I have the opportunity to travel to Los Angeles next month to promote our film industry to top-level actors and producers who have expressed interest in doing business here. While I am there I will promote Louisiana music at the Grammy's - where six of our artists have been nominated and Louisiana native Jerry Lee Lewis will receive a lifetime achievement award. This is what we have to do: we have to export our talent so that we can import visitors.
Our food, our music, our art, our film, our culture - it is all part of Louisiana's Cultural Economy and we are going to keep working to make it stronger.
We have invested more dollars in direct advertising and launched a newly developed domestic and international marketing campaign based on strong research.
We have invested in the development of Eco-cultural and Heritage Tourism. We launched America's Wetland Birding trail to help eco-tourists explore some of Louisiana's most productive natural places along the coast and experience the best birding in the country.
Later this year, our Office of Tourism in conjunction with America's Wetland and Shell Oil will put special informational kiosks in visitor's centers and key locations all across the Louisiana/America's Wetlands trail.
We are reorganizing our operations to provide more efficiency and better accountability for the taxpayer's dollars we spend. Under Secretary Angèle Davis, we have brought the five agencies in the Department of Culture, Recreation and Tourism together to become more entrepreneurial and focused on results, so that we continue to produce the highest return on investment with our taxpayer dollars. You will hear from Angelé shortly about the transformation she is leading.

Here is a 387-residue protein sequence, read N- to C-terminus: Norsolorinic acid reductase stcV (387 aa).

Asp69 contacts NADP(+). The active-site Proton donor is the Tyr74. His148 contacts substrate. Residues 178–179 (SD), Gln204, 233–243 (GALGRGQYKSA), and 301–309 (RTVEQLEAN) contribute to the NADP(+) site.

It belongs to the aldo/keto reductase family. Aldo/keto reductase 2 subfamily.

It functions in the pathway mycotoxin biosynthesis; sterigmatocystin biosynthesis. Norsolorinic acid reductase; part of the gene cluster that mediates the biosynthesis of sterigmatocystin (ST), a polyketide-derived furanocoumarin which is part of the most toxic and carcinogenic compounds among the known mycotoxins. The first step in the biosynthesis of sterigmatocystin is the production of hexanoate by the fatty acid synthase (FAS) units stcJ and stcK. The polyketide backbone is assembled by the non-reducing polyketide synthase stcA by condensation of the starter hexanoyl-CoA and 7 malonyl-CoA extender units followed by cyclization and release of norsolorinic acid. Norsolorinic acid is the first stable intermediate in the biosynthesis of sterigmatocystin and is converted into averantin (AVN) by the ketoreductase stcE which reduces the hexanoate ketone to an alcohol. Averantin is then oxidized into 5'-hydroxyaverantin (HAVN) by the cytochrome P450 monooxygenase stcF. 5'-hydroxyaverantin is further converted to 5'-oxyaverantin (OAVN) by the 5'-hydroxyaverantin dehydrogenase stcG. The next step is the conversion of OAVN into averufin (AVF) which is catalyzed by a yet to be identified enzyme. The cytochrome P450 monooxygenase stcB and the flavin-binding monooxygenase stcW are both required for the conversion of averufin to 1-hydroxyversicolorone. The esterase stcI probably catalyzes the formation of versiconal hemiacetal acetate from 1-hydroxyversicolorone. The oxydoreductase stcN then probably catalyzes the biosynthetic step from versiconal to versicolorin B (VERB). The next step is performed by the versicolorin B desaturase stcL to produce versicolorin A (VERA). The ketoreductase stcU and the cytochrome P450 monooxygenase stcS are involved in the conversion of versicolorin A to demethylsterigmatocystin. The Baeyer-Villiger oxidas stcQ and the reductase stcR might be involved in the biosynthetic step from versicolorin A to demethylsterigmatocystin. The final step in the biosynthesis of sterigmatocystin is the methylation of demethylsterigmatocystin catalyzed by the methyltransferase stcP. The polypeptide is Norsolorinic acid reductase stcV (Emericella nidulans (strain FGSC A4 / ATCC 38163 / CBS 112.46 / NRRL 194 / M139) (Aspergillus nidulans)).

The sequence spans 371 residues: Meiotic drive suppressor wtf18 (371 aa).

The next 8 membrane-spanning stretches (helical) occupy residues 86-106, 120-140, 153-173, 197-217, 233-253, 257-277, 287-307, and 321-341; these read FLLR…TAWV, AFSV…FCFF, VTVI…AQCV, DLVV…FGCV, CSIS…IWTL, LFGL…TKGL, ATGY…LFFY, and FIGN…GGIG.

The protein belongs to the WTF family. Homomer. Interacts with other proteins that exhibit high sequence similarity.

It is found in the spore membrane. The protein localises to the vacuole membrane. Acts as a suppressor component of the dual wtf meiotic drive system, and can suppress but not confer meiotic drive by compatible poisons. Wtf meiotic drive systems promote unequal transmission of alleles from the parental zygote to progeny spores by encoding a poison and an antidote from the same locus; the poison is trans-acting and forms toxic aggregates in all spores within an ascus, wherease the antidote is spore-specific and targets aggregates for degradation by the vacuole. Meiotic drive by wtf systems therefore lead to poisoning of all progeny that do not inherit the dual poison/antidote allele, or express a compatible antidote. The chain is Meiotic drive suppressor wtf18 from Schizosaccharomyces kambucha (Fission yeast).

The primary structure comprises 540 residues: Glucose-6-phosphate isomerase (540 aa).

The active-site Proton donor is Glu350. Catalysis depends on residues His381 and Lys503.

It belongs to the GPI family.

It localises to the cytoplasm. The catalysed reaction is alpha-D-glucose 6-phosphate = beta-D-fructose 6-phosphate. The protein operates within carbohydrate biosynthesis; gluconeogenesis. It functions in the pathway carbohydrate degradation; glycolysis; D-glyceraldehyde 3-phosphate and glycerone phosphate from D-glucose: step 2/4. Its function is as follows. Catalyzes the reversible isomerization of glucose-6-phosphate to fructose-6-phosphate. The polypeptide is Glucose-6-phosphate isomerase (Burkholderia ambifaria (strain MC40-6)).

I know you agree with me that the progress Angèle has made in her first year is impressive and I thank you for the support you have given her and everyone at the Department of Culture, Recreation and Tourism.
I am pleased to stand before you today and declare tourism in Louisiana is strong and growing.
We are a $9.4 billion industry that helps to sustain more than 120,000 jobs and generate over $600 million in state and local tax dollars. We are Louisiana's second-largest industry behind health care.
Just last week the Travel Industry of America released third quarter numbers, and Louisiana continues to lead:
In the first half of 2004, the number of people taking overnight trips in Louisiana increased 8.7 percent – more than doubling a 3.2 percent national increase during the same period.
In the first eight months of 2004, air travel through Louisiana airports increased 6.9 percent statewide.
Louisiana's 5.4% increase in the number of rooms sold in 2004 over the previous year was the eighth highest increase among all states and third among southern states. This was Louisiana's highest increase since 2001 when the economy and 9/11 events flattened room demand. We are on our way back. We know that our Office of Tourism returns $15 for each dollar spent in advertising placement and production. This amounts to over $71 million in state tax revenue -- I don't know of any government entity that can claim such a return on investment.
Our industry can feel good about where we are, what we are doing and the results we are getting.
As we enter 2005, it is important that we continue to invest in our industry, it is essential that we recognize the challenges of the world we live in, and it is necessary that we continue to organize ourselves as a major player in the state's economic and business community. At the state and local level there will be many fights over funding sources– and we have two choices: